3. Achieving National Consistency
Recommendation 3–1 The Privacy Act should be amended to provide that the Act is intended to apply to the exclusion of state and territory laws dealing specifically with the handling of personal information by organisations. In particular, the following laws of a state or territory would be excluded to the extent that they apply to organisations:
(a) Health Records and Information Privacy Act 2002 (NSW);
(b) Health Records Act 2001 (Vic);
(c) Health Records (Privacy and Access) Act 1997 (ACT); and
(d) any other laws prescribed in the regulations.
Recommendation 3–2 States and territories with information privacy legislation that purports to apply to organisations should amend that legislation so that it no longer applies to organisations.
Recommendation 3–3 The Privacy Act should not apply to the exclusion of a law of a state or territory so far as the law deals with any ‘preserved matters’ set out in the Act. The Australian Government, in consultation with state and territory governments, should develop a list of ‘preserved matters’. The list should only include matters that are not covered adequately by an exception to the model Unified Privacy Principles or an exemption under the Privacy Act.
Recommendation 3–4 The Australian Government and state and territory governments, should develop and adopt an intergovernmental agreement in relation to the handling of personal information. This agreement should establish an intergovernmental cooperative scheme that provides that the states and territories should enact legislation regulating the handling of personal information in the state and territory public sectors that:
(a) applies the model Unified Privacy Principles (UPPs), any relevant regulations that modify the application of the UPPs and relevant definitions used in the Privacy Act as in force from time to time; and
(b) contains provisions that are consistent with the Privacy Act, including at a minimum provisions:
(i) allowing Public Interest Determinations and Temporary Public Interest Determinations;
(ii) regulating state and territory incorporated bodies (including statutory corporations);
(iii) regulating state and territory government contracts;
(iv) regulating data breach notification; and
(v) regulating decision making by individuals under the age of 18.
Recommendation 3–5 To promote and maintain uniformity, the Standing Committee of Attorneys-General (SCAG) should adopt an intergovernmental agreement which provides that any proposed changes to the:
(a) model Unified Privacy Principles and relevant definitions used in the Privacy Act must be approved by SCAG; and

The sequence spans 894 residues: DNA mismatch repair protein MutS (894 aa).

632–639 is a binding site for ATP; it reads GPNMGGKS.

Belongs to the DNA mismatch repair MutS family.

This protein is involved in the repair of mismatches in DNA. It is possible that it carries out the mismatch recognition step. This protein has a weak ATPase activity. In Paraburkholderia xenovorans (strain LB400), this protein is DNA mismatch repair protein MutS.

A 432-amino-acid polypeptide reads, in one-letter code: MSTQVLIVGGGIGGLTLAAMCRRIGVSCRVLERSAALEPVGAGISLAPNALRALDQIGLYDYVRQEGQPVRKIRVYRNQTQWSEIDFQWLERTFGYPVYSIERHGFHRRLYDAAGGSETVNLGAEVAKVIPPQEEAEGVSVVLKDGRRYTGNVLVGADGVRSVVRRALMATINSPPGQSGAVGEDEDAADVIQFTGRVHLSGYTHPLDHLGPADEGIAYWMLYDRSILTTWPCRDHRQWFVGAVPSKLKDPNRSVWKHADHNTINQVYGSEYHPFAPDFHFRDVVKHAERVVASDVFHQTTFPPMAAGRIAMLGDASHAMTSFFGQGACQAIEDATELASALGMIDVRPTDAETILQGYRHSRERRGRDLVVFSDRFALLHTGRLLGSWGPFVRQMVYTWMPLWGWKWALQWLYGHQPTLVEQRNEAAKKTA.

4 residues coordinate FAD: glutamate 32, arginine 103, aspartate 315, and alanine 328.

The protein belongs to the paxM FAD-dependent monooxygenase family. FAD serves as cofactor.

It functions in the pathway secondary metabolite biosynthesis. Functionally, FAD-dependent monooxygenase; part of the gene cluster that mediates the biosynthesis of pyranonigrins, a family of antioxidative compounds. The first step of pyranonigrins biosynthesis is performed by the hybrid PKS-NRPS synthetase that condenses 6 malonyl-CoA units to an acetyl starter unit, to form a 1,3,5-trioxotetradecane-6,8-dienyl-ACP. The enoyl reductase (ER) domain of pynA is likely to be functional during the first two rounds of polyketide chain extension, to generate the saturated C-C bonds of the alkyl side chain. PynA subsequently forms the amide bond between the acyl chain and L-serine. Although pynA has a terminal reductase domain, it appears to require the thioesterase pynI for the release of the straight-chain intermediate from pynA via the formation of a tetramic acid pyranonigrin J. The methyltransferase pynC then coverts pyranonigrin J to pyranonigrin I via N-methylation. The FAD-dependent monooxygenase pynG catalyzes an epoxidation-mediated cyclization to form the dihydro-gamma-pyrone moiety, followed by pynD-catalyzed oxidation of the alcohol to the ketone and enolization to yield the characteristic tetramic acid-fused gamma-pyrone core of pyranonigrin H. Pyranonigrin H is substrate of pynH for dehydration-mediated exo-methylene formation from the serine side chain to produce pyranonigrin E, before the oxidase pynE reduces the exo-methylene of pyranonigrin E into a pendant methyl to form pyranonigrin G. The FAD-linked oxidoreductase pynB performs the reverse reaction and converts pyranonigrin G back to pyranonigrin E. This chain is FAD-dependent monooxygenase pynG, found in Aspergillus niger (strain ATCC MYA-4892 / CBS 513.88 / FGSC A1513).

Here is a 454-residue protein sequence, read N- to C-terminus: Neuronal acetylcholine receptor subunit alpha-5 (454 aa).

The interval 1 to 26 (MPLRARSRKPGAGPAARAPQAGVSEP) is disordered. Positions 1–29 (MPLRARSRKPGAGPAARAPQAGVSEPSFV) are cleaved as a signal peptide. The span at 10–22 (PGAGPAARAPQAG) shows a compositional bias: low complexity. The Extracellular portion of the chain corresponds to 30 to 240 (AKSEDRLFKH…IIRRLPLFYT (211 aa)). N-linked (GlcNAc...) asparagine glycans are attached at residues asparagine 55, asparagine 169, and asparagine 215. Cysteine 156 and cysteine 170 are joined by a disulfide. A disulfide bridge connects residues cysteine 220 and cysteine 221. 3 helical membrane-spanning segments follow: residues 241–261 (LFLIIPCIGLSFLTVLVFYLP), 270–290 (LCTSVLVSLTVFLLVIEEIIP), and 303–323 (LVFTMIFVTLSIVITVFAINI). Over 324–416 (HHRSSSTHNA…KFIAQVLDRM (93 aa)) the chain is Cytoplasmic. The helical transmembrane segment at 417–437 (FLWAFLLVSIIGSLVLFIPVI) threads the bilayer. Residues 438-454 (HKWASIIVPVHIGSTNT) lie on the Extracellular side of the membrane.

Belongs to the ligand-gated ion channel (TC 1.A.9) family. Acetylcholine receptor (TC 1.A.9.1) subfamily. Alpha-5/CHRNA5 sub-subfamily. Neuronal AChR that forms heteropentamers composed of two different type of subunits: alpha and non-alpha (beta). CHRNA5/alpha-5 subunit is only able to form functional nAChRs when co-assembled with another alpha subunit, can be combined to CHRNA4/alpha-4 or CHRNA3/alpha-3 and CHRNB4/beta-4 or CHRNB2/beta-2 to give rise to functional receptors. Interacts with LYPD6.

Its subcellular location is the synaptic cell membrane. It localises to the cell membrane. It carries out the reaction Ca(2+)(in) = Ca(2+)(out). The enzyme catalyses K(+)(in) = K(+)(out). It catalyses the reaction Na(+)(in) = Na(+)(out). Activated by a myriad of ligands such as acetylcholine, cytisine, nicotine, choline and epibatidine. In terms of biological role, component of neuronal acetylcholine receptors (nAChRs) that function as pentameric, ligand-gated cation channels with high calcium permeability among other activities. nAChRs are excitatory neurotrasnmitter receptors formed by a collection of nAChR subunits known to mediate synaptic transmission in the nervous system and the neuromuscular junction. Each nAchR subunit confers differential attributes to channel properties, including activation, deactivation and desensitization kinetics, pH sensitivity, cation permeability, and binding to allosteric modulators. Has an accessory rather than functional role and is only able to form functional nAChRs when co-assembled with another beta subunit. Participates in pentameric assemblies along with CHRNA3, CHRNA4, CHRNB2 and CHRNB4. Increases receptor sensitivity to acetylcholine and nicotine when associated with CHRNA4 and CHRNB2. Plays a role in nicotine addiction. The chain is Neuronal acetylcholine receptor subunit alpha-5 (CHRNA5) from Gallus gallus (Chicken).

(b) new Privacy (Health Information) Regulations and relevant definitions must be approved by SCAG, in consultation with the Australian Health Ministers’ Conference.
The agreement should provide for a procedure whereby the party proposing a change requiring approval must give notice in writing to the other parties to the agreement, and the proposed amendment must be considered and approved by SCAG before being implemented.
Recommendation 3–6 The Australian Government should initiate a review in five years from the commencement of the amended Privacy Act to consider whether the recommended intergovernmental cooperative scheme has been effective in achieving national consistency. This review should consider whether it would be more effective for the Australian Parliament to exercise its legislative power in relation to information privacy to cover the field, including in the state and territory public sectors.
5. The Privacy Act: Name, Structure and Objects
Recommendation 5–1 The regulation-making power in the Privacy Act should be amended to provide that the Governor-General may make regulations, consistent with the Act, modifying the operation of the model Unified Privacy Principles (UPPs) to impose different or more specific requirements, including imposing more or less stringent requirements, on agencies and organisations than are provided for in the UPPs.
Recommendation 5–2 The Privacy Act should be redrafted to achieve greater logical consistency, simplicity and clarity.
Recommendation 5–3 The Privacy Act should be renamed the Privacy and Personal Information Act. If the Privacy Act is amended to incorporate a cause of action for invasion of privacy, however, the name of the Act should remain the same.
Recommendation 5–4 The Privacy Act should be amended to include an objects clause. The objects of the Act should be specified to:
(a) implement, in part, Australia’s obligations at international law in relation to privacy;
(b) recognise that individuals have a right to privacy and to promote the protection of that right;
(c) recognise that the right to privacy is not absolute and to provide a framework within which to balance that right with other human rights and to balance the public interest in protecting the privacy of individuals with other public interests;
(d) provide the basis for nationally consistent regulation of privacy and the handling of personal information;
(e) promote the responsible and transparent handling of personal information by agencies and organisations;